We are both excited and scared at the thought of having her home. It will be amazing knowing that she is well enough to not have to stay at the hospital, but it will be different learning how to parent her without the nearly constant supervision of nurses. And it will be difficult because our family will not be complete as Naomi still has a pretty long road ahead of her before she can come home. In some ways, it seems as though Hannah might be trying to stay in the hospital until Naomi can come home. Even when they were in the womb Hannah, though she is younger, has always been protective of her sister. In most ultrasounds it was difficult to see Naomi because Hannah was always covering her up, as if to say, “You want to get to Naomi, you have to go through me first!” And even now, Hannah is deeply affected that happen to Naomi. Her heart rate and blood pressure have been known to increase or drop based on things that are happening to Naomi. One of the earliest examples of this is one time when they were still pretty small and Naomi was getting an echo. Since they were still small and couldn’t regulate their own temperatures, the isolettes helped them to stay at an optimal temperature, but in order to do her echo they had to open Naomi’s bed and she got cold. As Naomi’s temperature dropped, Hannah’s blood pressure took a sudden dive and the nurses couldn’t figure out what was causing it, but as soon as Naomi’s temperature returned to normal, so did Hannah’s blood pressure.

I came up with Hannah’s name just after we decided to start infertility treatments. We had been struggling with getting pregnant for about 3 years and during that time I kept looking to the Bible to see how the women there handled infertility. I found myself relating closely to Hannah and the deep longing she felt for a child and I  began to pray a variation of her prayer, found in 1 Samuel 1 : 11. When we found out we were pregnant with twins, I knew that one of them for sure was a girl and felt strongly that she should be named Hannah. Looking further into her name, we discovered that it is a Hebrew name meaning Favor or Grace and it is clear that God has granted her His favor and His. He has brought her through many trials and since she is still a small baby He has done this without her doing anything or being able to do anything to earn it or save herself. What an amazing picture of God’s love for His kids!!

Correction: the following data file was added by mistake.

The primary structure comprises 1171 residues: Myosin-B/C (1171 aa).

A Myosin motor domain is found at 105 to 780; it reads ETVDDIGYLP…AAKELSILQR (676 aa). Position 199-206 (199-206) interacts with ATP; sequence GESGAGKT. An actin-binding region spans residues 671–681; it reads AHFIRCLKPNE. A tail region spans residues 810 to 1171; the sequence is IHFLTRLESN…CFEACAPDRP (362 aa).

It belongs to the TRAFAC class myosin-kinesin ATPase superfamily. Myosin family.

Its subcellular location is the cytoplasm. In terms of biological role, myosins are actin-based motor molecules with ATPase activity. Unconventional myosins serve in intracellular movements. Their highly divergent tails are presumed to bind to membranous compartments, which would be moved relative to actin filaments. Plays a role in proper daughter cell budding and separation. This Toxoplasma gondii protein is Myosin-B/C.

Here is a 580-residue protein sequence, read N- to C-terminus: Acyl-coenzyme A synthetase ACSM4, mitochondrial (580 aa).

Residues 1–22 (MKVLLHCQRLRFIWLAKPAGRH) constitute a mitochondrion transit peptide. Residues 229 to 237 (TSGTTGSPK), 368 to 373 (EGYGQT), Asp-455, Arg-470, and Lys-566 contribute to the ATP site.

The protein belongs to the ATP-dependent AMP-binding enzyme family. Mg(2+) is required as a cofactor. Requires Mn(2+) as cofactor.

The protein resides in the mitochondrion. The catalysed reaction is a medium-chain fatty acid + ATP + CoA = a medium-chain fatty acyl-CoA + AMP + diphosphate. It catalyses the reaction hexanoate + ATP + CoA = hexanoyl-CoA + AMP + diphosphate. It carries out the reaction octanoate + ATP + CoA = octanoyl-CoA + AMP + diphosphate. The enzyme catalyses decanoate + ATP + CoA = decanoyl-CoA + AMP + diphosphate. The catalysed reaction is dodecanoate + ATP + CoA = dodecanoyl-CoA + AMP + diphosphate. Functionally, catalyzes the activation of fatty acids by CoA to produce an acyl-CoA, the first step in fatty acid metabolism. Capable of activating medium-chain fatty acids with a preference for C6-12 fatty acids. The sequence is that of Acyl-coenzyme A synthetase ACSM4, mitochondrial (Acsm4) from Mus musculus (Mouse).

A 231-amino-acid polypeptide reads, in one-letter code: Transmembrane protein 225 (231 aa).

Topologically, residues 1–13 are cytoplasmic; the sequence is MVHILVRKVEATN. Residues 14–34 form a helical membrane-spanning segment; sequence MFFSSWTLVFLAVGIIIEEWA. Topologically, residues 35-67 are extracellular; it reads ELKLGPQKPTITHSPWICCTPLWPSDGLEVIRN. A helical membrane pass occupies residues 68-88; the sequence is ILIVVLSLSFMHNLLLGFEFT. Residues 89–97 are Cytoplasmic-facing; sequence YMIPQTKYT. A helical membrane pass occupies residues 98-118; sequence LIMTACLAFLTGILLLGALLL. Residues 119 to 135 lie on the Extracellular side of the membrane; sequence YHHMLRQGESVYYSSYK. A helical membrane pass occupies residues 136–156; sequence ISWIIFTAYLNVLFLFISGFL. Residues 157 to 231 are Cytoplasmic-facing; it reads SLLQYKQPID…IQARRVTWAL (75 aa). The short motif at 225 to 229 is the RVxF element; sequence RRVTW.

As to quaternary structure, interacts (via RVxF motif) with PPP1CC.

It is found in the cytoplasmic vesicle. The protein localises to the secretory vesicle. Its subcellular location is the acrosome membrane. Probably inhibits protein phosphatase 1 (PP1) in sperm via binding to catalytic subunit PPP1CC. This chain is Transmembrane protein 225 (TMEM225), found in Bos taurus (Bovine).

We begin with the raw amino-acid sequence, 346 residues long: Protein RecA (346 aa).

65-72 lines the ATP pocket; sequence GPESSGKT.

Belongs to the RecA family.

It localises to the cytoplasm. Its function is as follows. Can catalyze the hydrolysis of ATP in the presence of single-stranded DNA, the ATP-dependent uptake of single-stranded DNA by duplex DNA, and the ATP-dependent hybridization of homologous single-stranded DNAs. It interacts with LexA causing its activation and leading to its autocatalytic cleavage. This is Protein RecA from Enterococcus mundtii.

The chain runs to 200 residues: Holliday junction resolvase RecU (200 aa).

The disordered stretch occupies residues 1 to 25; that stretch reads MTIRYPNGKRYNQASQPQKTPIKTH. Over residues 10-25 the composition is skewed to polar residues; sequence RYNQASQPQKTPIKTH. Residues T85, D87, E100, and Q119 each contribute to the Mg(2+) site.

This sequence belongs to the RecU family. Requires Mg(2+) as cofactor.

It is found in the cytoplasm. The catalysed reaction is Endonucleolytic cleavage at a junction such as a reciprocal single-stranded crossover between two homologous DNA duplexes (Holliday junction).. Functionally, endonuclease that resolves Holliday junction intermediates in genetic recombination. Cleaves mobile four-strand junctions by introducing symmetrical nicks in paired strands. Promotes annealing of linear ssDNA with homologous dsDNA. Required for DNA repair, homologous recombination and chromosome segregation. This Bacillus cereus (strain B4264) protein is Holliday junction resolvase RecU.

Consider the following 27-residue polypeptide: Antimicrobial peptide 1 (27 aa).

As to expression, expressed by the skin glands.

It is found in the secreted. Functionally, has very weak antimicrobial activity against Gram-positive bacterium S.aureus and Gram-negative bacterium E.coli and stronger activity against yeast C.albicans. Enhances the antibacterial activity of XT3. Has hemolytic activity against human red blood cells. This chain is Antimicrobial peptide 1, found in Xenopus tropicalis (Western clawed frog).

I often wonder if we have a future worship leader on our hands; she loves to be sung to and if you sing worship songs she has been known to raise up one arm as if she is praising God. Either way, I cannot wait to see how she continues to teach others about God’s grace and favor as she keeps growing and developing.


2 thoughts on “Finding Joy in Hannah

  1. You never cease to amaze me; your writings are so prolific! One day, you should write a book on this fabulous journey of motherhood; years to come, there will be other mother’s who will benefit from reading this and your other writings.

    Liked by 1 person